Mandy Juruni

For Mandy Juruni, the decision to leave Warriors for City Oilers was not straight forward.

“It was a big and tough decision for me because this was a new team in the NBL,” Juruni says. “I had just won a championship with Warriors and I had to make a decision of leaving a top team for a team that had just come up but because I was close to most of the guys at City Oil, I decided to take on the challenge of coaching the team.”

Like it was the case when they gained promotion to Division II, Oilers needed to upgrade their playing staff and Hassan says they wanted to create a competitive team without depleting the other top sides.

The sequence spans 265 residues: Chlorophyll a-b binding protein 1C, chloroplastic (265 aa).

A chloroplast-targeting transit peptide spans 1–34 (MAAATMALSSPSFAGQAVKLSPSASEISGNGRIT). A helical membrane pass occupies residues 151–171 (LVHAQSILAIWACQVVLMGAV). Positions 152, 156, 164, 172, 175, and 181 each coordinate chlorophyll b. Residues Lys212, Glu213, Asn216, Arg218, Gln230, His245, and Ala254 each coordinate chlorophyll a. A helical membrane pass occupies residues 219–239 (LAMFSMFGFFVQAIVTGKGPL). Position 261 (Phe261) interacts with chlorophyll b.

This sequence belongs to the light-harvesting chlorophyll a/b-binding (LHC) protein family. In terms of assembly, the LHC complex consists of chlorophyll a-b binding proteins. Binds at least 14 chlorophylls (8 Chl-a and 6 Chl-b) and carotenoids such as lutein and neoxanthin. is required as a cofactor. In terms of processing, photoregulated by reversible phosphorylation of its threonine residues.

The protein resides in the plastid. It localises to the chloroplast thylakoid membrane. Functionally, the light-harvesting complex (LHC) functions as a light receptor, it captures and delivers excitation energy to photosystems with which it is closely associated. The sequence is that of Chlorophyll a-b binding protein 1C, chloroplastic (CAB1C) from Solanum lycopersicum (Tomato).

“We had made a decision as management not to weaken other teams. We wanted the league to remain competitive and the signings we made were conscious of that aspect. We wanted to put together a competitive team without depleting the other teams.”

City Oilers’ Jimmy Enabu calls a play Credit: © Kawowo Sports | AISHA NAKATO

At the time, Ivan Enabu, Ronnie Kasewu, Stephen Omony, Norman Blick, Joseph Ikong, Eric and Henry Malingha, Ben Komakech, Isaac Afidra, Desmond Owili, Sudi Ulanga, Edwin Katerega, Abdullah Ramathan were some of the top players in the league but Oilers went for Jimmy Enabu (Power), Mohammed Yusuf (Miracle), Arou Ramathan, Kami Kabange (Espoir, Rwanda), and Andrew Opio (Miracle), Daniel Jjuko (Rez Life) and Samuel Kalwanyi (Charging Rhinos).

Samuel Kalwanyi

“After getting the coach, we looked at the point guard. We had been following Jimmy (Enabu) at Power. He was not playing much but he had the speed and all other elements that we thought would make him successful so we signed him.